Women's March co-chairs step down in wake of anti-Semitism allegations
Women's March co-chairs Bob Bland, Tamika Mallory and Linda Sarsour are stepping down as the organization looks to rebound from controversies surrounding its management, the Washington Post reports.
Why it matters: Ahead of the 2020 election, the Women's March is looking to distance itself from allegations of anti-Semitism and financial mismanagement within its leadership that members say have drowned out the group's political message.
- Bland, Mallory and Sarsour stepped down in July, although the organization never publicly announced their departures, the Post reports. Co-Chair Carmen Perez will remain in her post.
- The new leadership includes a diverse set of 16 board members, including three Jewish women, a transgender woman and two religious leaders.
The big picture: The Women's March began as a movement that called for women to further engage in politics after President Trump's election in 2016. After a highly successful first march, the group has been shrouded in controversy in part due to revelations that Mallory attended a Nation of Islam event in which leader Louis Farrakhan made offensive comments about Jews.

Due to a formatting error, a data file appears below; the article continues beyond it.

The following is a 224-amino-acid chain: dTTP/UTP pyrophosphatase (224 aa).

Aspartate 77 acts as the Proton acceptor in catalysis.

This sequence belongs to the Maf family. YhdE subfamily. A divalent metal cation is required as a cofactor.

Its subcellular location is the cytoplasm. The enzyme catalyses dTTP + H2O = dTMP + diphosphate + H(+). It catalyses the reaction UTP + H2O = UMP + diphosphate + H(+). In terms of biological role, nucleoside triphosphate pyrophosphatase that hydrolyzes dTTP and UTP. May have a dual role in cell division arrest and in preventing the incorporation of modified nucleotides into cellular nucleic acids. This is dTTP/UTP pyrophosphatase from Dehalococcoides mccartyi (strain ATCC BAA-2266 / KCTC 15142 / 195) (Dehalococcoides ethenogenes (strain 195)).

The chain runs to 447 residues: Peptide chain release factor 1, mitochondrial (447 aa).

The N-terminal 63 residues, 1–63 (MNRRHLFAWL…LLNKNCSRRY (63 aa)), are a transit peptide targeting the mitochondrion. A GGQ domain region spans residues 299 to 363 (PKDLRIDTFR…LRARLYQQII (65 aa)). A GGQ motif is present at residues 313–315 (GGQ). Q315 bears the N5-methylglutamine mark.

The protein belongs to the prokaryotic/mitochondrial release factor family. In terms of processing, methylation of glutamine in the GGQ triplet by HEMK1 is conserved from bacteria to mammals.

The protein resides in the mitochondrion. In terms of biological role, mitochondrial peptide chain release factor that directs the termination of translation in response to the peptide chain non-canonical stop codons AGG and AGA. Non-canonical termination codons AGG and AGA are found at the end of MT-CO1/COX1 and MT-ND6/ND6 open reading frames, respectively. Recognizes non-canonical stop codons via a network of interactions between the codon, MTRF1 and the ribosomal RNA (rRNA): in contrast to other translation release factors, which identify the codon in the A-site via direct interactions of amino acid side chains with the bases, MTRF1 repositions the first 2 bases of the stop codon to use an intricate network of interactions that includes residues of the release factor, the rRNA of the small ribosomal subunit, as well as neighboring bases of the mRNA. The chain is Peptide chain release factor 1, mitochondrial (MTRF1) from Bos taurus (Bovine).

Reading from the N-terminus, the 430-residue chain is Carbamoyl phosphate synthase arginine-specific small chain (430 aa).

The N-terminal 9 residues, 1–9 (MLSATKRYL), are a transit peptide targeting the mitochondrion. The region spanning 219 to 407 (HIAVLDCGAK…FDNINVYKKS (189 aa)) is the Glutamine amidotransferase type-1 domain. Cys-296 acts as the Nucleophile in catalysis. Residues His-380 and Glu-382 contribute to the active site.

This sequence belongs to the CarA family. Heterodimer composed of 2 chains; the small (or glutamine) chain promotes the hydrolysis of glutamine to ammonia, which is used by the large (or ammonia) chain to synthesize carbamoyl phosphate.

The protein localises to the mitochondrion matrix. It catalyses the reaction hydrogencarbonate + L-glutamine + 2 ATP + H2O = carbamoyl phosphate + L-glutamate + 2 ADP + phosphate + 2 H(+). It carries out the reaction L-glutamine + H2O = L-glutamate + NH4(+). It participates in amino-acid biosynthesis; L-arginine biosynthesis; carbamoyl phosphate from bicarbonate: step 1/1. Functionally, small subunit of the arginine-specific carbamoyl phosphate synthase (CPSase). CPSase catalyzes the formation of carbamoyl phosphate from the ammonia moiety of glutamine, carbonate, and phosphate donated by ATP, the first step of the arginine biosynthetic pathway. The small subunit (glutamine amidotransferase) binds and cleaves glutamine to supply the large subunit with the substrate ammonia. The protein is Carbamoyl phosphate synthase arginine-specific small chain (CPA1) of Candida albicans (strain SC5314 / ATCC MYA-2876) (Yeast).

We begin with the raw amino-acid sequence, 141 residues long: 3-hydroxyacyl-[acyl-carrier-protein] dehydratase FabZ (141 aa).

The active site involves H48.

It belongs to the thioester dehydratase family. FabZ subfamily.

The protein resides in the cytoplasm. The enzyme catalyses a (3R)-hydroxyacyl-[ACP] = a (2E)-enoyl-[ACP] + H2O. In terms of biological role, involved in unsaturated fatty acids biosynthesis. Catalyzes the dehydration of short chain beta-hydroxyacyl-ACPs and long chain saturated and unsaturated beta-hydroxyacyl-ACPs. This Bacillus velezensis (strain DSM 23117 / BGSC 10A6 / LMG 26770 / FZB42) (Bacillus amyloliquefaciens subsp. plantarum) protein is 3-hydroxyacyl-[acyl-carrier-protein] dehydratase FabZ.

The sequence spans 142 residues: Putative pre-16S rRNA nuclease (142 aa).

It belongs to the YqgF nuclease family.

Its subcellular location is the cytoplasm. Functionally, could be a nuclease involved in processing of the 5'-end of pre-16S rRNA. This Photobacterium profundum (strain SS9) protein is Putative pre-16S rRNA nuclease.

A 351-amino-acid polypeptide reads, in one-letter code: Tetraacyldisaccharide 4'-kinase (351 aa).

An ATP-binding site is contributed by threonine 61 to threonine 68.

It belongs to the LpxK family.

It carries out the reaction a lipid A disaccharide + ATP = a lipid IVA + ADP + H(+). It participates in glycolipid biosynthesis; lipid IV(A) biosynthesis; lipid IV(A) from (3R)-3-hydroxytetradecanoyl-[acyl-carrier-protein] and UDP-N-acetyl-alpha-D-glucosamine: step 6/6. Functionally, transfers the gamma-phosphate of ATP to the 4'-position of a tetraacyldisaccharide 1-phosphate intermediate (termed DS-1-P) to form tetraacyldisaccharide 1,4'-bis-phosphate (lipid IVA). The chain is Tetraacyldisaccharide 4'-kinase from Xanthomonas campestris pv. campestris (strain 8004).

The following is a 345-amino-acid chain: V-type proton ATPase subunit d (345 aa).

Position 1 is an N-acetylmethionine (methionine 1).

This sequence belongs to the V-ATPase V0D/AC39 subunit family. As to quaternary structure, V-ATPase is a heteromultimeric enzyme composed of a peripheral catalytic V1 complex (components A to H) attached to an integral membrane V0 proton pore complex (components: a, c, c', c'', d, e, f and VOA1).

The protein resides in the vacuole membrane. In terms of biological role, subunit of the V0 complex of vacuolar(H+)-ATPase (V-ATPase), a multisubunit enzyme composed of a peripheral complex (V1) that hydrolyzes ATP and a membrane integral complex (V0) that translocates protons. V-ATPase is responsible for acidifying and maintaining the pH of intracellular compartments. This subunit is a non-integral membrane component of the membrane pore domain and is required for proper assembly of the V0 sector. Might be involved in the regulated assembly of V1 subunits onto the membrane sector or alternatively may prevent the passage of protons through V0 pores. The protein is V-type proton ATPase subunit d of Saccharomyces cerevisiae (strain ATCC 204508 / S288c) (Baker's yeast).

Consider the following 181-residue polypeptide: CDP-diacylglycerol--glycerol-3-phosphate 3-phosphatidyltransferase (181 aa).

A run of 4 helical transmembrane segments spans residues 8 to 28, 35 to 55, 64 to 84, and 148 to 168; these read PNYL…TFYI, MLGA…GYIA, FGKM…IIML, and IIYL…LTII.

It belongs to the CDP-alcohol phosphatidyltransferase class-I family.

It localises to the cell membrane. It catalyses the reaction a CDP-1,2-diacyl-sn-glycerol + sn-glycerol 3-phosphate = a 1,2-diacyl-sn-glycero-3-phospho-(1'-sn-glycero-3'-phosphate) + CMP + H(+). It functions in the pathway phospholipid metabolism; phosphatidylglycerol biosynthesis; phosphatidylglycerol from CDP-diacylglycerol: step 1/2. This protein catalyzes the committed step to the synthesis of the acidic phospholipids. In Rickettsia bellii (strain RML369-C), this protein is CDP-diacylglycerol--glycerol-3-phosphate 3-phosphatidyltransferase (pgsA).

- While the Women's March tried to quell outrage by denouncing anti-Semitism, its leaders failed to denounce Farrakhan, who has a history of making racist remarks about Jews.
- In December 2018, an early organizer of the Women's March said she was pushed out of the group after the 2017 march and that her Jewish identity played a role in her ouster.
What's next: The new board will elect new leaders, replacing Mallory and Bland as co-presidents, when it convenes this month.